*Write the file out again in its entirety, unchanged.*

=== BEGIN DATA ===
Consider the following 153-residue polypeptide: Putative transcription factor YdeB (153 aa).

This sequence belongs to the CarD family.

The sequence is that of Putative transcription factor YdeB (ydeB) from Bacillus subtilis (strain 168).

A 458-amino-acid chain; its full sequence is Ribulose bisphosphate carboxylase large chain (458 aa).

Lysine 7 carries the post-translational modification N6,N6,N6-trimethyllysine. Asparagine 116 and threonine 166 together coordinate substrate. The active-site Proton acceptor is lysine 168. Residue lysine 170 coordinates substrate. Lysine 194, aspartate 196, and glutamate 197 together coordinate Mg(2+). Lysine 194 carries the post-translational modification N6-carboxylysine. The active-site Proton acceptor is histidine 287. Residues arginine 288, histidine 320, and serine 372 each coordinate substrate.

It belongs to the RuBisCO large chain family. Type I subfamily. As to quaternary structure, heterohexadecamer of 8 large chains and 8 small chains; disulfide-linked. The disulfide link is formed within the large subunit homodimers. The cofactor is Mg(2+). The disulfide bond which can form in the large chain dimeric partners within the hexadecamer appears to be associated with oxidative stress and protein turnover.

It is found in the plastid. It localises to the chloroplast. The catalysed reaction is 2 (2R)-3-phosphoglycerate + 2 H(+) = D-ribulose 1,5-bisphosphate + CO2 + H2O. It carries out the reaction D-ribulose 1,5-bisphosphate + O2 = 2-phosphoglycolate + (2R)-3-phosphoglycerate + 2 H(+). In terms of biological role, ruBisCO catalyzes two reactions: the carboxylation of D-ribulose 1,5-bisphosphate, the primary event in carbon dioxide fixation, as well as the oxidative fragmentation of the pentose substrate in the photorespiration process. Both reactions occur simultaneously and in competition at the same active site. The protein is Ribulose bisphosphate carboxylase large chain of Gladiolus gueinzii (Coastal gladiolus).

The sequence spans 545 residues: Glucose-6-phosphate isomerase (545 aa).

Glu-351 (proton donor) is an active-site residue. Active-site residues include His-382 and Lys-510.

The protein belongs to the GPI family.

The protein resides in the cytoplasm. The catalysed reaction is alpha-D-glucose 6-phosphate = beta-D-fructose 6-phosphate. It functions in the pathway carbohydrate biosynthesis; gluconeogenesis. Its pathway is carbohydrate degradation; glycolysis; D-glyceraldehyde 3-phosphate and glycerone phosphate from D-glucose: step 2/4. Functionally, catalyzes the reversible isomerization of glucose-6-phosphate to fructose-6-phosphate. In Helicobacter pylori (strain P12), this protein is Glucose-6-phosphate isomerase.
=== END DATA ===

Consider the following 153-residue polypeptide: Putative transcription factor YdeB (153 aa).

This sequence belongs to the CarD family.

The sequence is that of Putative transcription factor YdeB (ydeB) from Bacillus subtilis (strain 168).

A 458-amino-acid chain; its full sequence is Ribulose bisphosphate carboxylase large chain (458 aa).

Lysine 7 carries the post-translational modification N6,N6,N6-trimethyllysine. Asparagine 116 and threonine 166 together coordinate substrate. The active-site Proton acceptor is lysine 168. Residue lysine 170 coordinates substrate. Lysine 194, aspartate 196, and glutamate 197 together coordinate Mg(2+). Lysine 194 carries the post-translational modification N6-carboxylysine. The active-site Proton acceptor is histidine 287. Residues arginine 288, histidine 320, and serine 372 each coordinate substrate.

It belongs to the RuBisCO large chain family. Type I subfamily. As to quaternary structure, heterohexadecamer of 8 large chains and 8 small chains; disulfide-linked. The disulfide link is formed within the large subunit homodimers. The cofactor is Mg(2+). The disulfide bond which can form in the large chain dimeric partners within the hexadecamer appears to be associated with oxidative stress and protein turnover.

It is found in the plastid. It localises to the chloroplast. The catalysed reaction is 2 (2R)-3-phosphoglycerate + 2 H(+) = D-ribulose 1,5-bisphosphate + CO2 + H2O. It carries out the reaction D-ribulose 1,5-bisphosphate + O2 = 2-phosphoglycolate + (2R)-3-phosphoglycerate + 2 H(+). In terms of biological role, ruBisCO catalyzes two reactions: the carboxylation of D-ribulose 1,5-bisphosphate, the primary event in carbon dioxide fixation, as well as the oxidative fragmentation of the pentose substrate in the photorespiration process. Both reactions occur simultaneously and in competition at the same active site. The protein is Ribulose bisphosphate carboxylase large chain of Gladiolus gueinzii (Coastal gladiolus).

The sequence spans 545 residues: Glucose-6-phosphate isomerase (545 aa).

Glu-351 (proton donor) is an active-site residue. Active-site residues include His-382 and Lys-510.

The protein belongs to the GPI family.

The protein resides in the cytoplasm. The catalysed reaction is alpha-D-glucose 6-phosphate = beta-D-fructose 6-phosphate. It functions in the pathway carbohydrate biosynthesis; gluconeogenesis. Its pathway is carbohydrate degradation; glycolysis; D-glyceraldehyde 3-phosphate and glycerone phosphate from D-glucose: step 2/4. Functionally, catalyzes the reversible isomerization of glucose-6-phosphate to fructose-6-phosphate. In Helicobacter pylori (strain P12), this protein is Glucose-6-phosphate isomerase.